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Alexis Truitt
January 14, 2016 | Alexis Truitt

Aging Well: A Guide to Aging Wines

Let's start with a quick disclaimer before we get to the fun nitty-gritty: most red and white wines you buy on the shelf are meant to be consumed within a year or two of purchase. Most red wines and white wines especially, are made to be ready-to-drink. 

But never fear! There are plenty of gorgeous wines out there that are indeed made for aging, and taste better after being aged. Oregon Pinot Noirs, (Jacques's wines in particular) are made for aging, due to their higher acids and tannins. But we'll get into that further down. Let's start with a quick history lesson.

Why Aging Wine isn't a Necessity Anymore

Historically, aging wine was what you did when you wanted your wine to reach its best-drinking peak. It was common to wait a few years to have a wine that had really come into its own, settled into racks, nestled next to other bottles, each waiting to be opened at their prime. However, modern wine is a different story. 

Due to advancements in winemaking and wine technology, wines are produced without the need for wait time and are ready drink right way. Wine can still age, of course, and can even benefit from aging, but it is no longer necessary to achieve exquisite wine. 

Most wines have a peak in the aging process, after which they degrade and diminish. Matt Kramer from Wine Spectator recommends no more than 5-10 years for most wines in current circulation, due to the affinity for ready-to-drink wines. 

Characteristics of Ageable Wine

There are four main traits to look for in ageable wines: low alcohol, high acidity, tannin structure, and residual sugar. 

As a general rule, wines with lower alcohol content are better to age. The higher the alcohol, the faster a wine can turn to vinegar if left too long. If you're looking for particularly ageable wines, a safe bet is to go for wines less than 13.5% ABV.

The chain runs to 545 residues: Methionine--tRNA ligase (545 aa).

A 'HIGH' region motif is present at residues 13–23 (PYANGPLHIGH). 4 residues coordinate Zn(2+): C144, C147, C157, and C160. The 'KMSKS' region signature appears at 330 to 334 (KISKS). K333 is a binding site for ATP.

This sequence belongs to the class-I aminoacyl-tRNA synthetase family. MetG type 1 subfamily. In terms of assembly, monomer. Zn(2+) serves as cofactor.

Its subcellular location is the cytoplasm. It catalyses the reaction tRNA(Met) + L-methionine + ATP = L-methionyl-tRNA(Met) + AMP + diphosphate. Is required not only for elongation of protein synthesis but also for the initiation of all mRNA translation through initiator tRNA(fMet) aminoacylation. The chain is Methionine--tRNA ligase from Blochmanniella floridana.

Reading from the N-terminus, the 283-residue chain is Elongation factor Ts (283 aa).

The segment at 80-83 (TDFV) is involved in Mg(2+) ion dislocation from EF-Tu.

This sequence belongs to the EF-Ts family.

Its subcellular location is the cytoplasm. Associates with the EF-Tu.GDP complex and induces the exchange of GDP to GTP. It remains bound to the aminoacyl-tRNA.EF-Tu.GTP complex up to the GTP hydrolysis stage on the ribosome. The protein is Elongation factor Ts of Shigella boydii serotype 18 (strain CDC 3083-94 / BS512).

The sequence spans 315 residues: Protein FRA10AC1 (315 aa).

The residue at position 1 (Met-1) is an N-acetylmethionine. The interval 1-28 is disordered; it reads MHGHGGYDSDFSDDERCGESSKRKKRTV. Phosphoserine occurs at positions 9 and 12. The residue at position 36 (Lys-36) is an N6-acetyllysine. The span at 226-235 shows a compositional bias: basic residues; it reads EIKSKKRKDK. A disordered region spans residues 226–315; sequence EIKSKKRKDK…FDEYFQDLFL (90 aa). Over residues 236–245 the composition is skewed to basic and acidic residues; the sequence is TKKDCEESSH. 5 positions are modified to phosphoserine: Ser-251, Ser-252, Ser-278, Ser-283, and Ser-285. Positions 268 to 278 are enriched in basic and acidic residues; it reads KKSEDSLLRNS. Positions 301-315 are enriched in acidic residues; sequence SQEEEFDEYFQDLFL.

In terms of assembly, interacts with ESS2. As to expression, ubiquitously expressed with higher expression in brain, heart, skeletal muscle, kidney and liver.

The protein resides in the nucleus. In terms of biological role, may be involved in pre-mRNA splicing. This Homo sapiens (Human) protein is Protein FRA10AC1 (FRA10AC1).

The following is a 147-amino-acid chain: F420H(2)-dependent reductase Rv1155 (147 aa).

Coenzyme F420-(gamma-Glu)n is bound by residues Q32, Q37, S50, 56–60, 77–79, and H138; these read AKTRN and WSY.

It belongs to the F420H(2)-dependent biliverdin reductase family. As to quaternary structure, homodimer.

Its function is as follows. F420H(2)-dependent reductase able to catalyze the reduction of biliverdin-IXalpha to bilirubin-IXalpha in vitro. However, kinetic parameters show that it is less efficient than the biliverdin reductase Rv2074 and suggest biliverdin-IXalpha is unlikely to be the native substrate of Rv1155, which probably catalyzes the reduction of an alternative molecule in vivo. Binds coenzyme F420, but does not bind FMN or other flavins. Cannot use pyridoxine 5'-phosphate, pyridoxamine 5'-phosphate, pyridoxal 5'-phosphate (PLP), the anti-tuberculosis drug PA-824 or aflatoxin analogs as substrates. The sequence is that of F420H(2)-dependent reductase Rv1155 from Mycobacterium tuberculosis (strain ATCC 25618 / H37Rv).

High acidity and a strong tannin structure both play a part in helping carry a wine's flavors as the wine ages. Higher acid helps wines last longer which of course helps flavors develop. Tannins provide structure to the wine, and as the wine ages, the tannins smooth out, allowing the fruity and earthy notes to become more prominent and more mature. 

Residual sugar is another good bet for ageable wines. The higher the sugar content, the longer a wine can age. Now, the first thing that comes to mind if desserts wines: ports, sherries, late harvest wines, ice wines. All these wines also have higher alcohol content, but the high sugar content acts as a preserver, and these wines can age up to 100 years! 

Top Tips for Buying Ageable Wine

1. Aim for colder vintage wines. Grapes grown in colder vintages (as well as at higher elevations) tend to have the best characteristics (like lower acid and lower alcohol) of ageable wines. Hot vintages are bigger, fruitier, and have higher alcohol contents. 

2. Taste before you buy. This probably doesn't even need to be said, but don't buy a case of wine to age for a decade that you haven't tasted and surveyed yourself. Make sure it's something you could enjoy now, but would like to see expand and grow over the years.  

3. Certain varietals age better than others. Cabernet Sauvignon is a very reliable wine to age due to it's high tannins, as are Pinot Noirs from cool climates (like Oregon or Burgundy), and most Tempranillos and Sangiovese. 

4. Wine in large format bottles ages at slower rates. If you want to hold on to a wine for longer than 10 years, a magnum (or larger!) is a great way to preserve a special wine for a special occasion. 

5. Remember that wine changes. And quite often that change is good. Embrace it, enjoy it, and don't forget to chronicle those especially special bottles. They're meant to be shared. 


Alexis Truitt

Social Media and Marketing Assistant

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